4-9 September 2022, Bonn, Germany
Multi-scale transport and exchange processes in the atmosphere over mountains


Multi-scale transport and exchange processes in the atmosphere over mountains
Including Young Scientist Conference Award
Convener: Dino Zardi | Co-conveners: Mathias Rotach, Chantal Staquet, Helen Ward
| Thu, 08 Sep, 09:00–10:30 (CEST)|Room HS 7
| Attendance Thu, 08 Sep, 11:00–13:00 (CEST) | Display Thu, 08 Sep, 08:00–Fri, 09 Sep, 14:00|b-IT poster area

Orals: Thu, 8 Sep | Room HS 7

Chairpersons: Chantal Staquet, Mathias Rotach, Dino Zardi
Onsite presentation
Jan Weinkaemmerer, Matthias Göbel, Ivan Bastak Duran, Stefano Serafin, and Jürg Schmidli

Local thermal circulations developing over heated valley slopes strongly influence the convective boundary layer (CBL) over mountainous terrain. For this study, large-eddy simulations are carried out both over idealized valleys and semi-idealized complex terrain. The flow is decomposed into a turbulent part, a local mean circulation capturing the slope winds, and a large-scale (upper-level) wind. This allows a detailed budget analysis for heat and moisture. The temperature distribution is horizontally fairly uniform inside each valley due to the homogenizing effect of the thermally-induced circulations. In contrast to that, the slope winds contribute strongly to the transport of moisture up to the ridges. The entrainment of dry air by the recirculation leads to a horizontally non-uniform moisture distribution. Consequently, a large-scale, upper-level wind hardly affects the horizontally homogeneous temperature distribution while it can considerably reduce the vertical moisture transport: a horizontal wind mixes the moisture from the slope-wind layer into the dryer regions of each valley. Single updrafts mark the small-scale end of coherent motions in the CBL over complex terrain. A conditional sampling method is applied in order to identify the thermal plumes using a passive tracer. In the mixed layer, the plumes are moving upslope with the slope wind. In order to quantify the contribution of the plumes to the vertical transport of heat and moisture, the joint probability density functions of the turbulent fluxes are calculated and decomposed into a local and a coherent part. From this perspective, the turbulence statistics is analyzed at different heights in the CBL and compared to the statistics over flat terrain. In general, the plumes turn out to dominate the vertical fluxes in the valleys and in the lower part of the boundary layer. Especially at ridge height, where the updrafts are few but almost stationary, the statistics are fairly different.

How to cite: Weinkaemmerer, J., Göbel, M., Bastak Duran, I., Serafin, S., and Schmidli, J.: Turbulent slope winds in complex terrain: from heat and moisture transport to the sampling of single plumes, EMS Annual Meeting 2022, Bonn, Germany, 5–9 Sep 2022, EMS2022-621, https://doi.org/10.5194/ems2022-621, 2022.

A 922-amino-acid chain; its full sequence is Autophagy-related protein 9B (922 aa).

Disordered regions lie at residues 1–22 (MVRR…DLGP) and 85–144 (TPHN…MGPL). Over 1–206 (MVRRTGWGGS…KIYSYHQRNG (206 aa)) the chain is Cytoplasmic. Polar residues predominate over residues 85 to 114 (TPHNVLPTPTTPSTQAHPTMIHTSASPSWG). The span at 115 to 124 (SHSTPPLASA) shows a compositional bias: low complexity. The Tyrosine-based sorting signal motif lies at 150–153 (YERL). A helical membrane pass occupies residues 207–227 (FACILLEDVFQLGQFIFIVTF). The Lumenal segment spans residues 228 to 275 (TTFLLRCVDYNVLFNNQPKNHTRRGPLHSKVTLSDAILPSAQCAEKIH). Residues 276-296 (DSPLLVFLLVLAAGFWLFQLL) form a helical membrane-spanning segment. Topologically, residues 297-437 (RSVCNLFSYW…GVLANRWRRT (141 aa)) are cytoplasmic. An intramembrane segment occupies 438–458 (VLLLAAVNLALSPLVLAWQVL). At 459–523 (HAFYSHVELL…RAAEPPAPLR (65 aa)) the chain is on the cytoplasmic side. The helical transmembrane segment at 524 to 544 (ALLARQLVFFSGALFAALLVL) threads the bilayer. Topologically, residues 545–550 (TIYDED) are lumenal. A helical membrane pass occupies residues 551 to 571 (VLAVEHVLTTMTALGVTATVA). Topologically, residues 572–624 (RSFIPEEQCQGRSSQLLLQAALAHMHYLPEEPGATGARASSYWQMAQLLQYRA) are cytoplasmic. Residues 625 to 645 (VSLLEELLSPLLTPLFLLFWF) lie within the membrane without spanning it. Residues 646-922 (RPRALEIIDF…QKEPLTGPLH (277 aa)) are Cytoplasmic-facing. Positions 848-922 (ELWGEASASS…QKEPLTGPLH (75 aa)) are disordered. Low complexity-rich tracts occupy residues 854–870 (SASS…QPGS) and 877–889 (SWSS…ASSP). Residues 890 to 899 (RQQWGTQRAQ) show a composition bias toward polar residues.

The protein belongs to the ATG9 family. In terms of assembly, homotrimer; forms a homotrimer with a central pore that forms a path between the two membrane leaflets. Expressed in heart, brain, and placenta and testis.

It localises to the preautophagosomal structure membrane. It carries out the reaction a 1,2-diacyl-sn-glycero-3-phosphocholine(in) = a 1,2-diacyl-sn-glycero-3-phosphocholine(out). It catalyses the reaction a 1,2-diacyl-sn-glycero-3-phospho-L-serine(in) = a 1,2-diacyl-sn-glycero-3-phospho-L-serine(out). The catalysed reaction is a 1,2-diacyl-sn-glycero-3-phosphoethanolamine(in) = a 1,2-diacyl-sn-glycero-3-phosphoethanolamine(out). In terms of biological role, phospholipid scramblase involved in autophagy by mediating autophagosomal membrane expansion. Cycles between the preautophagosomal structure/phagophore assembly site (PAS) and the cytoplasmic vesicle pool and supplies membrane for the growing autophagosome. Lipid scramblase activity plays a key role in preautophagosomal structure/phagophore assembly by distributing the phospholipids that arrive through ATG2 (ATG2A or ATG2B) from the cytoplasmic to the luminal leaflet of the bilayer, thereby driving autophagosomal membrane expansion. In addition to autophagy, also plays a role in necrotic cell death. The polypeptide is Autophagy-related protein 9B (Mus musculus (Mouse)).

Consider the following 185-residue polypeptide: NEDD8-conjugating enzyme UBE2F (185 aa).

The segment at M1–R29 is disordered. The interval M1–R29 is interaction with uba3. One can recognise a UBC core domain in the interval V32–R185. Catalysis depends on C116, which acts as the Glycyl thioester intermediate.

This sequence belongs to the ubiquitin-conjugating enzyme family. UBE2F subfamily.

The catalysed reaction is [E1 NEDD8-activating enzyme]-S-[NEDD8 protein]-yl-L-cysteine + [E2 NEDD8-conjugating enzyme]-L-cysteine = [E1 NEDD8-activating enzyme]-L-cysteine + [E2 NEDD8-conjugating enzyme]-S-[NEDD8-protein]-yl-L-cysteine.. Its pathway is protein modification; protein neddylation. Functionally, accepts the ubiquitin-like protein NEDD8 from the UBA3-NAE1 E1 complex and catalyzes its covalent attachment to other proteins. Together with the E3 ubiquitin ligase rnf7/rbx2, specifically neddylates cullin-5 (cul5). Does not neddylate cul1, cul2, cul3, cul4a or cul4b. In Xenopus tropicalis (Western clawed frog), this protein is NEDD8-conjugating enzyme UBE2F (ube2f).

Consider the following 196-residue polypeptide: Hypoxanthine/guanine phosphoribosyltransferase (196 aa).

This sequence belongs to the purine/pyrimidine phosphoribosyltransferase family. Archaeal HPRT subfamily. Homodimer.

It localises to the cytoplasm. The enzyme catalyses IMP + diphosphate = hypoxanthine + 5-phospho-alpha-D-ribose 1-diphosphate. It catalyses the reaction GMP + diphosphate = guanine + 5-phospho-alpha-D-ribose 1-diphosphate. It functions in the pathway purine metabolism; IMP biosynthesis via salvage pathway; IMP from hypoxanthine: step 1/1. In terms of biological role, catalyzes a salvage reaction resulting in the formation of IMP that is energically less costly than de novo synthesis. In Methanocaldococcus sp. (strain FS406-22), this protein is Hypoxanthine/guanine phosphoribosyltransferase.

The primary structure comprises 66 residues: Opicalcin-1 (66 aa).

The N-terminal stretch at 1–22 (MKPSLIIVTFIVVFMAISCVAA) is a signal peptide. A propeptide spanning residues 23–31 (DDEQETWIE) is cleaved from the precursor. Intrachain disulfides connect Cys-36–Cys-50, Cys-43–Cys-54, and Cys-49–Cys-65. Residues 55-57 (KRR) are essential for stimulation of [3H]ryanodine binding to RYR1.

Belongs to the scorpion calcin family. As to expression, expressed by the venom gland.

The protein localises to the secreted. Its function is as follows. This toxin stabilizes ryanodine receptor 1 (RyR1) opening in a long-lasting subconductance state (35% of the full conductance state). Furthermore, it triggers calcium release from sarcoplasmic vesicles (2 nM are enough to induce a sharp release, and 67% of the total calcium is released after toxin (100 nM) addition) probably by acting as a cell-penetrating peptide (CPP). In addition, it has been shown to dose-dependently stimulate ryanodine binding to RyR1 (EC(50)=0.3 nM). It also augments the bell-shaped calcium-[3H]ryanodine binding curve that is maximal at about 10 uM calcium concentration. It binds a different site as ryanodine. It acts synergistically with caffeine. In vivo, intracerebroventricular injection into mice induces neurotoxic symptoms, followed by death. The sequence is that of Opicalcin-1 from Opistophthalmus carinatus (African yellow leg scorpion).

Onsite presentation
Matthias Göbel, Stefano Serafin, and Mathias W. Rotach

Processes on the meso-gamma scale play an essential role in triggering deep moist convection. In mountainous terrain, thermally-driven circulations–such as slope, valley, and plain-to-mountain winds–can provide the necessary trigger mechanism to lift air parcels above the level of free convection. Despite its relevance, the impact of thermally-driven circulations on convection initiation has so far not been systematically quantified.

We study the effect of the cross-valley circulation on convection initiation with idealized large-eddy simulations with the WRF model, considering quasi-2D mountain ranges of different heights and widths and different instability profiles. Despite being idealized by using simplified initial profiles, an idealized mountain geometry, and periodic lateral boundary conditions, the simulations employ a complete suite of physics parametrizations to achieve an adequate representation of the essential processes.

The vertical and horizontal redistribution of heat and moisture is quantified using the newly developed budget analysis tool WRFlux, and an attempt is made to determine how the initial stratification and terrain characteristics affect the time scale of convective destabilization. One distinctive finding is that steeper mountain ranges feature a later onset and lower intensity of deep moist convection due to a weaker thermal circulation.

We present different scaling arguments for the vertical profiles of vertical velocity and horizontal convergence above the mountain ridge. Surprisingly, classical velocity scales for the boundary layer over flat and horizontally homogeneous terrain work well also in our idealized mountainous terrain. In contrast, a framework that was specifically designed for estimating the strength of thermal circulations, the heat-engine framework, shows the poorest performance.

How to cite: Göbel, M., Serafin, S., and Rotach, M. W.: Idealized simulations of orographically-induced thermal circulations triggering deep moist convection, EMS Annual Meeting 2022, Bonn, Germany, 5–9 Sep 2022, EMS2022-478, https://doi.org/10.5194/ems2022-478, 2022.

Onsite presentation
Julian Quimbayo-Duarte, Juerg Schmidli, Martin Köhler, and Linda Schlemmer

The response of the lower atmosphere to resolved versus parametrized orographic drag over moderately complex terrain is investigated. The larger terrain scales may trigger propagating gravity waves and generate flow blocking, while the smaller scales (smaller than 5 km) may modify the turbulent atmospheric boundary layer leading to turbulent orographic form drag (TOFD). We perform high-resolution numerical simulations to evaluate the ability of a TOFD parametrization to reproduce the impact of small-scale orographic features on the flow over complex terrain. The tool selected to perform the simulations is the Icosahedral Nonhydrostatic (ICON) numerical model, a unified modelling system for global numerical weather prediction (NWP) and climate studies. In the present study, the model is used in its limited-area mode. In the TOFD parametrization, the surface stress and its vertical distribution are formulated in terms of the orography spectrum, meaning that it only depends on the orography characteristics in the box (more specifically, only on the variance of the sub-grid scale orography).